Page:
Discussion

This study presents a combination of anatomical and physiological evidence for one predominant excitatory input from the octopus cells in the PVCN to most neurons of the contralateral SPON. This result challenges the view that SPON neurons receive multiple prominent excitatory inputs from the CN (Zook and Casseday, 1985; Friauf and Ostwald, 1988; Thompson and Thompson, 1991; Schofield, 1995; Saldaña et al., 2009). A strong excitatory input from the octopus cells, known to encode broadband temporal acoustic information (Rhode, 1998; Oertel et al., 2000), is consistent with the highly synchronous sound-evoked onset spiking response described in the SPON (Grothe, 1994; Kuwada and Batra, 1999; Behrend et al., 2002; Dehmel et al., 2002; Felix et al., 2013). This onset response coupled with precise offset spiking driven by a rebound from MNTB-derived inhibition (Felix et al., 2011; Kopp-Scheinpflug et al., 2011), enables the SPON to segment vocalized sounds using information from two of the most temporally secure acoustic pathways in the brain.

Technical Considerations for Tract Tracing and Immunolabeling Experiments

The main focus of this study was to investigate the excitatory projections from the CN to the SPON and thus, details about other potential sources of inputs highlighted by the tracer were not examined. These tracer injections reproduced the main inhibitory inputs to the SPON reported in the rat (Saldaña et al., 2009; Viñuela et al., 2011) that resulted in robust retrograde labeling of the glycinergic inputs (Magnusson et al., 2005; Roberts et al., 2014) from the ipsilateral MNTB and LNTB (Banks and Smith, 1992; Sommer et al., 1993; Saldaña et al., 2009). Likewise, the tracers labeled the neurons of the more recently discovered midbrain structure TLCv (Saldaña et al., 2007; Viñuela et al., 2011). Taken together, these findings demonstrate that the mouse and rat share a similar organization of these pathways. It is noteworthy that we did not observe any reciprocal labeling in the medial superior olive (MSO), indicating that the mouse differs from the gerbil, in which the MSO has been reported to both receive projections from, and project to, the SPON (Kuwabara and Zook, 1999; Stange et al., 2013). Rather, the connectivity of the SPON and MSO in the mouse resembles the organization described for the rat (Saldaña et al., 2009).

When injecting BDA extracellularly, one must always consider the possibility that the tracer may spread outside the area of interest. If, for instance, the lateral areas of the MNTB were contaminated by the injection site, the tracer would presumably be taken up by terminals of globular bushy cells of the contralateral AVCN that project to the MNTB (Kuwabara et al., 1991). Another possibility of tracer uptake is via en passant fibers that cross the injection site, such as the axons of the spherical bushy cells that innervate the contralateral MSO (Cant and Casseday, 1986) or the multipolar cells in the PVCN projecting to the contralateral ventral nucleus of the trapezoid body (Darrow et al., 2012). Thus, the precision of the injection site is crucial when investigating the origins of the inputs to these small brainstem areas. When comparing the inevitable variability between the different cases of tracer injections, it became clear that a very discrete deposit in the SPON almost exclusively resulted in retrograde labeling of octopus neurons in the contralateral PVCN (Figure 2E). The fact that tracer deposits spreading to adjacent areas gave rise to varying labeling of the ipsilateral PVCN and multiple cell types throughout CN, could explain the difference between the present and previous tracing studies in the SPON (Zook and Casseday, 1985; Friauf and Ostwald, 1988; Thompson and Thompson, 1991; Schofield, 1995; Saldaña et al., 2009).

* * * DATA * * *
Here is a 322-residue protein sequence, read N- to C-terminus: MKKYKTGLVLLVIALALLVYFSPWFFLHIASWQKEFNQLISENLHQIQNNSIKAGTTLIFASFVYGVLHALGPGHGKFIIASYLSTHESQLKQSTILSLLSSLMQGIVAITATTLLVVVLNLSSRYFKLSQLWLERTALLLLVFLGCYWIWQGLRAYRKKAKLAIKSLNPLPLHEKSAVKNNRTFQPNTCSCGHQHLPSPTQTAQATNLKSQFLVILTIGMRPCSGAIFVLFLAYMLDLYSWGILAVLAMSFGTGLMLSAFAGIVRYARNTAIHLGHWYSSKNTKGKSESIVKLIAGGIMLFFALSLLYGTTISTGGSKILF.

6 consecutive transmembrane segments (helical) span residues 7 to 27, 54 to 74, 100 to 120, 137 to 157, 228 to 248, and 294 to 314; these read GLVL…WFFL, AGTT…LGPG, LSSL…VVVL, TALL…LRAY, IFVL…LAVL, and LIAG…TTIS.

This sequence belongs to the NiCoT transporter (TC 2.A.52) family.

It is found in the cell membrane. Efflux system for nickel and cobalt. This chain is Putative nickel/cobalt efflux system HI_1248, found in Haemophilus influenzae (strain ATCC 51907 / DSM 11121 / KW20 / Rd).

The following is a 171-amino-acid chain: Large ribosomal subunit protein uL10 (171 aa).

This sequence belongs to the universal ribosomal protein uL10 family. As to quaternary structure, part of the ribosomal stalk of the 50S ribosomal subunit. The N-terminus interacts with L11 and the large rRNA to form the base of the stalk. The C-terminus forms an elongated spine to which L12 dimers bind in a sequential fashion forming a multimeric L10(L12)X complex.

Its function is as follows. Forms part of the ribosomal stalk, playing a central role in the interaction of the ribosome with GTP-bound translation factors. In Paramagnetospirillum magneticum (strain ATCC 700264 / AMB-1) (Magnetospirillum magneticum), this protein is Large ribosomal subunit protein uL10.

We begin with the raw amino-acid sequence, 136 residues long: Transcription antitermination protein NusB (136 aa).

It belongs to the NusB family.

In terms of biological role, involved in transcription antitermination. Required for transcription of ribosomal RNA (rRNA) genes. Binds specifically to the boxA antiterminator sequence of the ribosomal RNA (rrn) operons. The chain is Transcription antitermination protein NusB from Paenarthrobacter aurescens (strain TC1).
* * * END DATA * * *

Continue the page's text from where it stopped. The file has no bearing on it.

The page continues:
The tracer experiments clearly demonstrated that the octopus cells of the PVCN provide a major input to the contralateral SPON. However, the fibers labeled by BDA did not allow us to evaluate the potential strength of this IAS-projection. Recently, an excitatory synaptic input, speculated to be of an octopus cell origin based on its physiological properties, was documented in SPON brain slices (Felix and Magnusson, 2016). The same study compared the strength of evoked synaptic excitation in SPON to excitation triggered in the adjacent LSO, and found them to be of similar magnitude (Felix and Magnusson, 2016). The calretinin immunolabeling, which enabled visualization of how the IAS spreads in the ventral auditory brainstem supports the conclusion that the octopus cell projection to the contralateral SPON is of considerable strength, and presumably represents the neural substrate for the onset response to sounds recorded from the SPON in vivo (Grothe, 1994; Kuwada and Batra, 1999; Behrend et al., 2002; Dehmel et al., 2002; Felix et al., 2013). The lack of calretinin-labeled fiber endings in the LSO and MNTB suggests that the VAS does not provide a substantial input to the SPON. However, we cannot exclude that some immunolabeled fibers originated from adjacent LNTB neurons (Figure 2A; see also Saldaña et al., 2009) that were highlighted by the calretinin stain.